A Remedy for Medical Liability Reform; A Common-Sense Solution to Escalating Health Care Costs
Byline: Dr. Tod Rubin, SPECIAL TO THE WASHINGTON TIMES
The suggestion by President Obama to provide a paltry $50 million to institute a medical liability pilot program is just another example of how insincere, deceptive and ignorant he remains on the substantive issues affecting our health care system. To infer that giving each state $1 million to study the medical malpractice liability issues it faces is laughable. I would propose he look no further than Mississippi, Texas and California as models of reasonable tort reform that protects the rights of patients while being fair to trial attorneys and physicians.
What is indisputable is that there continue to be more lawsuits and larger settlements, especially damaging in a down economy. The current medical-legal climate has left physicians with little confidence that they won't be sued for the omission of tests or for treatments that they failed to perform. The result is an expansion in the practice of defensive medicine. Defensive medicine is defined as "the ordering of diagnostic or therapeutic measures primarily not to ensure the health of the patient, but as a safeguard against possible malpractice liability. This may include tests, prescriptions, hospitalizations and referrals to specialists that may not be medically necessary, but viewed as providing protection from a potential lawsuit.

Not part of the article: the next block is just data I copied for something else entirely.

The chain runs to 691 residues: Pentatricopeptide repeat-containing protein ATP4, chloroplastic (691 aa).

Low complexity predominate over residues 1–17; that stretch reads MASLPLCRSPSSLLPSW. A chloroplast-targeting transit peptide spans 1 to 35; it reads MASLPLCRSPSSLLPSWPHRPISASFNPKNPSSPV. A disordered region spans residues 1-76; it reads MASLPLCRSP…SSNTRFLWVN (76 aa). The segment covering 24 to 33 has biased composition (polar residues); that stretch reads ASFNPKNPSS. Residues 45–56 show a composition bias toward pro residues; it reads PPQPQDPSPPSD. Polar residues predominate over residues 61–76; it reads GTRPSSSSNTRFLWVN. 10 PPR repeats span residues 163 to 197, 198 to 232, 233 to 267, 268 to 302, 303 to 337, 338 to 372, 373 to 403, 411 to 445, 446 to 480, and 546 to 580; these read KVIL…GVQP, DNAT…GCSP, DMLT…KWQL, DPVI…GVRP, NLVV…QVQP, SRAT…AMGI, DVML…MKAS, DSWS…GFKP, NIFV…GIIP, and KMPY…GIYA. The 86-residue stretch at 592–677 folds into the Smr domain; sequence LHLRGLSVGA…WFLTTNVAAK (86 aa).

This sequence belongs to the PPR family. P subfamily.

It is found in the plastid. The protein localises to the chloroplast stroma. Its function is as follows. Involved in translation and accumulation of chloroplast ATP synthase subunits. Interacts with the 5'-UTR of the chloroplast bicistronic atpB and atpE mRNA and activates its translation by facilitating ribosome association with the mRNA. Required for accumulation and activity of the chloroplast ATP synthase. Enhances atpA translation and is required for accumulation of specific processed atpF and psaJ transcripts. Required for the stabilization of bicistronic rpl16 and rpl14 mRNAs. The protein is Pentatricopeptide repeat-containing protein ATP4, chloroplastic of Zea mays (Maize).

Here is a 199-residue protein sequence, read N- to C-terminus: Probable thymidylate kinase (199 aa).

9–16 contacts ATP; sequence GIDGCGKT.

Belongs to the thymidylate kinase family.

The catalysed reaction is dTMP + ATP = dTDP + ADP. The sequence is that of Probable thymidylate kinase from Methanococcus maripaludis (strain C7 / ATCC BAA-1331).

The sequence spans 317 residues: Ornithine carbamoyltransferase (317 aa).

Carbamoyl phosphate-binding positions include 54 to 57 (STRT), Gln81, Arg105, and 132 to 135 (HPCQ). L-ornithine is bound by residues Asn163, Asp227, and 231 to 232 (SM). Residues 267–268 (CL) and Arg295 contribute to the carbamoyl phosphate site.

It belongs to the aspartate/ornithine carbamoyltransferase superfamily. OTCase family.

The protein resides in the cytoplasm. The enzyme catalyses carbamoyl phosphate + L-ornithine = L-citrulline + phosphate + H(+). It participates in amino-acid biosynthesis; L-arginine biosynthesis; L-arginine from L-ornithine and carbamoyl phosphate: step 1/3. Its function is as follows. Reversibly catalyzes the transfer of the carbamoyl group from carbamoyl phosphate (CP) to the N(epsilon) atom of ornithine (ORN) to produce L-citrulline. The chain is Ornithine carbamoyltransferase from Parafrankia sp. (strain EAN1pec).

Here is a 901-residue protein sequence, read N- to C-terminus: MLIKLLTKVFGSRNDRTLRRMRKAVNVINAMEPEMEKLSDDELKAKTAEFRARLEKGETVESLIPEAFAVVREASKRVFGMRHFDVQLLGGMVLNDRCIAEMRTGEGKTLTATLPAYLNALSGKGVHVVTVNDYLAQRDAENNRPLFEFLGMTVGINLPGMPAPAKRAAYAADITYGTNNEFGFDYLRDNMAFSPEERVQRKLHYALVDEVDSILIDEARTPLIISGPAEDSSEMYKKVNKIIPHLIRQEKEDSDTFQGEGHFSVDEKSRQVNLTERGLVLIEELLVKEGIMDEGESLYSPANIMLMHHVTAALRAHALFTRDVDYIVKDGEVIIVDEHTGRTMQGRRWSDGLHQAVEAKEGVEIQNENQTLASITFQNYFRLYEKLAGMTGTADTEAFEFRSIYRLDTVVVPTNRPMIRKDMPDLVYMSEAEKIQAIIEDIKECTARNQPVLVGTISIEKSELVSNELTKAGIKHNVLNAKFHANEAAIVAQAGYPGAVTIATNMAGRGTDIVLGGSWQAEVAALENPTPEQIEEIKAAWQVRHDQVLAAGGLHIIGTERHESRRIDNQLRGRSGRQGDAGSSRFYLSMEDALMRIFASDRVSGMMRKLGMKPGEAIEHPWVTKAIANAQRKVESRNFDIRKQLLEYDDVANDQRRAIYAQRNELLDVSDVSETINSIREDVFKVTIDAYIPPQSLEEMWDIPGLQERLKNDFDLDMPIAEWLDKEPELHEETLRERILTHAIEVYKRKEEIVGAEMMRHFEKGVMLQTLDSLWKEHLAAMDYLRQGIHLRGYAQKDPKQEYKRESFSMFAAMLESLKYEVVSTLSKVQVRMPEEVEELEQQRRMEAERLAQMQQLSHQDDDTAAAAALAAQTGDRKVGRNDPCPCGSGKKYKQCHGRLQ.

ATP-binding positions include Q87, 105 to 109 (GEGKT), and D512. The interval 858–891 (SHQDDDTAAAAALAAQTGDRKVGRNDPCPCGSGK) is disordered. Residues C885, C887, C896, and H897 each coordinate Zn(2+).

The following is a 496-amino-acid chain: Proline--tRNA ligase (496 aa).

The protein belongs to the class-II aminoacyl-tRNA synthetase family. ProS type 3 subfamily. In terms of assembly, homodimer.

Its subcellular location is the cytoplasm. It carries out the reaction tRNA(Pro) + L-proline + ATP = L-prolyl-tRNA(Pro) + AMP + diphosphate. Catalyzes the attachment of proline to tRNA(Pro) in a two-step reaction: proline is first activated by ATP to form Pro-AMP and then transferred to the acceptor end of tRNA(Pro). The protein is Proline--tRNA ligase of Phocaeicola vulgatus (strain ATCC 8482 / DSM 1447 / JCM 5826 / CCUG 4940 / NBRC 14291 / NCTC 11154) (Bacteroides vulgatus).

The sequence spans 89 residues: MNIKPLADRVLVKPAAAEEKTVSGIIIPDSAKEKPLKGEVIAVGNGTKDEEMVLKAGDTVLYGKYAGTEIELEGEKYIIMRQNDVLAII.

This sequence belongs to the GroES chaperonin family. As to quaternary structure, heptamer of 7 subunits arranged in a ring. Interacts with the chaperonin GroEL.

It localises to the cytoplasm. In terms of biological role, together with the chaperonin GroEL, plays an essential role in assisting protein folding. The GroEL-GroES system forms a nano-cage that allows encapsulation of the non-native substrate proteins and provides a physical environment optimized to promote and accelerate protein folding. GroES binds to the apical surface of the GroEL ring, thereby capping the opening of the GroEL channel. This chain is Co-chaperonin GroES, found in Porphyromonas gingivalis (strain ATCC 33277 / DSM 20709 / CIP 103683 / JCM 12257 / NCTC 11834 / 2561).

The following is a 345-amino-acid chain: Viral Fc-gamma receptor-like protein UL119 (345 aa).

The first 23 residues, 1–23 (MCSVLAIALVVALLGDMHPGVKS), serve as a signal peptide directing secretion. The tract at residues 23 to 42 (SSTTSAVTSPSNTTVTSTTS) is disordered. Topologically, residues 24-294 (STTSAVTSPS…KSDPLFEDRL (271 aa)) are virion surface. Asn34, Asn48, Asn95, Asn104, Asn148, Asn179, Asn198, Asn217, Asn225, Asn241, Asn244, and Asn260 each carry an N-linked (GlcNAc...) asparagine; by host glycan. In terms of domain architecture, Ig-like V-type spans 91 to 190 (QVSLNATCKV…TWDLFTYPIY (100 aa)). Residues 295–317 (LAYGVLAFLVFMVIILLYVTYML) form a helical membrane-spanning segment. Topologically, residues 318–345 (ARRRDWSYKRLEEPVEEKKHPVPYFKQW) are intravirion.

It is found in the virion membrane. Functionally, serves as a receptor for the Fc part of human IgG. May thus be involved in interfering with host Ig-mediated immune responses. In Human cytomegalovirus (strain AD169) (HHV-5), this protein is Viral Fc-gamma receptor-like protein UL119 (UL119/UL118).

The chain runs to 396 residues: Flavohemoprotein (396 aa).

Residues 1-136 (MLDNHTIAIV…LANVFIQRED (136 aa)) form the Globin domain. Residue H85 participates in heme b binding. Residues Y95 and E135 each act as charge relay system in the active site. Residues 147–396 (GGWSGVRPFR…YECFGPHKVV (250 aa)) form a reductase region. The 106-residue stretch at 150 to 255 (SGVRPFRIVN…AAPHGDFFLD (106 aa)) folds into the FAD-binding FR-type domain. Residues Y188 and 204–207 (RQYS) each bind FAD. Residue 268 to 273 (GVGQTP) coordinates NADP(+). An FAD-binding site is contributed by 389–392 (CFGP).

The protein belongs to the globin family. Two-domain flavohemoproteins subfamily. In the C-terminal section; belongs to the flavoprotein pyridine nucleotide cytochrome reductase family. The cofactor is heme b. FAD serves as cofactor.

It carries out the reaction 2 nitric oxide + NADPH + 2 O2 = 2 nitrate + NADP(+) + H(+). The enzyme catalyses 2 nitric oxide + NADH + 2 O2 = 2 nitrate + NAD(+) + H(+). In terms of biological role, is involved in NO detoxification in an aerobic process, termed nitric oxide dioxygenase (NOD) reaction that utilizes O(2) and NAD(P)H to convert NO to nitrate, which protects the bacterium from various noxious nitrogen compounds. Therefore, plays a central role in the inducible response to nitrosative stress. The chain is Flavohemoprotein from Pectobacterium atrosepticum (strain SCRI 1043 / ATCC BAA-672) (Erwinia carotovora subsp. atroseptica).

Why do doctors find this necessary? Unlike other workers and professionals, physicians are not legally protected through their business, employer or insurance. Malpractice insurance covers their liability up to a fixed amount, occasionally, well below what a jury may award. Their reputations, careers and personal assets are at risk because they are individually liable for their medical decisions. As physicians work in an environment that promotes risk aversion, it is inevitable that costs increase, while quality and access to care decline.
These measures of protection by physicians certainly add significant expense to our health care system. The cost of defensive medicine and malpractice premiums to all health care providers and facilities is estimated to be $200 billion to $400 billion per year. …